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A STUDY OF THE LOW BLOOD PRESSURES ASSOCIATED WITH ANAPHYLACTIC AND PEPTONE SHOCK AND EXPERIMENTAL FAT EMBOLISM, WITH SPECIAL. REFERENCE TO SURGICAL SHOCK.
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MedLine Citation:
PMID:  19868225     Owner:  NLM     Status:  PubMed-not-MEDLINE    
Abstract/OtherAbstract:
1. In peptone shock there is a marked, precipitate fall in arterial pressure. At the same time there is a fall in venous pressure. 2. In experimental fat embolism, (a) the fall in blood pressure is always gradual; (b) approximately 1 cc. of oil for each pound of body weight must be injected before a lasting fall in arterial pressure is produced; (c) it makes only a slight difference whether this amount is injected in small doses at a time or in relatively large quantities; and (d) when the arterial pressure falls, but not till then, the venous pressure rises. 3. In peptone shock, dyspnea, by its suction and force-pump action upon the reservoir of stagnating blood in the liver, brings more blood to the heart and causes a rise in arterial pressure. By repeatedly inducing short periods of dyspnea at frequent intervals, permanently beneficial results are obtained and the life of the animal can be saved. 4. In experimental fat embolism, dyspnea will cause a rise in blood pressure. But permanently beneficial results have not been obtained by this method. If dyspnea is found to bring permanent improvement in surgical shock, it is indirect evidence that this condition is not due to fat embolism. Respiratory suction is probably not responsible for the rise in blood pressure in experimental fat embolism. It seems more likely that the dyspnea in some way facilitates the passage of blood through the embarrassed pulmonary circulation. Artificial respiration with a bellows will also frequently cause a rise in blood pressure in experimental fat embolism. 5. In peptone shock the respiration is usually not affected, although there is some evidence that the respiratory center may be in a state of increased irritability. In experimental fat embolism, in some animals a violent dyspnea develops spontaneously. This is usually accompanied by edema of the lungs. In other instances, an apnea occurs, even before the blood pressure has begun to decline.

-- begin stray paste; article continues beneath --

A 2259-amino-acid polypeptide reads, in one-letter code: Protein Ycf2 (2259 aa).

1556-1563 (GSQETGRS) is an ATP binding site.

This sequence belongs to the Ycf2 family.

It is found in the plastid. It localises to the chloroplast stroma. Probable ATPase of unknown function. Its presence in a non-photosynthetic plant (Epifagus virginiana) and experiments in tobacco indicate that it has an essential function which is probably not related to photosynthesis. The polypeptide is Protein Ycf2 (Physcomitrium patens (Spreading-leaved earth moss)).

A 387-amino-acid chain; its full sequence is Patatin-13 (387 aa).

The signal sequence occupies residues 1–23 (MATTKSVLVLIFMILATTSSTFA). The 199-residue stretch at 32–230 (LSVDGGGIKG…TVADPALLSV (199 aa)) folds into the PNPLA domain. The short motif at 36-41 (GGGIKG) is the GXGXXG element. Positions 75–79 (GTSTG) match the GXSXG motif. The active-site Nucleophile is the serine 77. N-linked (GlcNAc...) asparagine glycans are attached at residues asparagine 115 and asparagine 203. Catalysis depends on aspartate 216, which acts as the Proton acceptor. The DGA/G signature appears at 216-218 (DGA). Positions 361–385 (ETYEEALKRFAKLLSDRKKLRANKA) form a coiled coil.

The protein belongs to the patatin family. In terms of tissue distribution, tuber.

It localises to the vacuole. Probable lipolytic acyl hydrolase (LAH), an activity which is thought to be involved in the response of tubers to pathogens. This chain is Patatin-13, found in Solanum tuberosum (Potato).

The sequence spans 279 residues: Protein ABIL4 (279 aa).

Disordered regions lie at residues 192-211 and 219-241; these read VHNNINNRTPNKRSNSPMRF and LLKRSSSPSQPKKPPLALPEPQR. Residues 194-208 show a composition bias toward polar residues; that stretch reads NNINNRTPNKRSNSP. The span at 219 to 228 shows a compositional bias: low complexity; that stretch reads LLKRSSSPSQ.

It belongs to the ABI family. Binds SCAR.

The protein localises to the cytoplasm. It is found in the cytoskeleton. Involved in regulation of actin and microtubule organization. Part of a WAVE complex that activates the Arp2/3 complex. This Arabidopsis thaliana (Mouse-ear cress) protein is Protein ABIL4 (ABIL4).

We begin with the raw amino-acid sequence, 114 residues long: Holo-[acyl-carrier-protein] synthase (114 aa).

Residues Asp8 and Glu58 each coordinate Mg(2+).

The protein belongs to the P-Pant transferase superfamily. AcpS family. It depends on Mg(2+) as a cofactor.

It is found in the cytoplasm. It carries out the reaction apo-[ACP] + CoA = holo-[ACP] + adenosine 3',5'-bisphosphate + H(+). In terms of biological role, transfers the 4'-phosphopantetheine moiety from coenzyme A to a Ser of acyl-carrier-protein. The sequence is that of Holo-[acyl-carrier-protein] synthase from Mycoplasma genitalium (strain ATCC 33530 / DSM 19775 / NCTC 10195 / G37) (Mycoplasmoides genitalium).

Authors:
J P Simonds
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Publication Detail:
Type:  Journal Article    
Journal Detail:
Title:  The Journal of experimental medicine     Volume:  27     ISSN:  0022-1007     ISO Abbreviation:  J. Exp. Med.     Publication Date:  1918 May 
Date Detail:
Created Date:  2010-06-23     Completed Date:  2010-06-23     Revised Date:  2010-09-27    
Medline Journal Info:
Nlm Unique ID:  2985109R     Medline TA:  J Exp Med     Country:  United States    
Other Details:
Languages:  eng     Pagination:  539-61     Citation Subset:  -    
Affiliation:
Department of Pathology of Northwestern University Medical School, Chicago.
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Full Text
Journal Information
Journal ID (nlm-ta): J Exp Med
ISSN: 0022-1007
ISSN: 1540-9538
Publisher: The Rockefeller University Press
Article Information
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Copyright © Copyright, 1918, by The Rockefeller Institute for Medical Research New York
Received Day: 28 Month: 11 Year: 1917
Print publication date: Day: 1 Month: 5 Year: 1918
Volume: 27 Issue: 5
First Page: 539 Last Page: 561
ID: 2125882
PubMed Id: 19868225

A STUDY OF THE LOW BLOOD PRESSURES ASSOCIATED WITH ANAPHYLACTIC AND PEPTONE SHOCK AND EXPERIMENTAL FAT EMBOLISM, WITH SPECIAL. REFERENCE TO SURGICAL SHOCK
J. P. Simonds
From the Department of Pathology of Northwestern University Medical School, Chicago.


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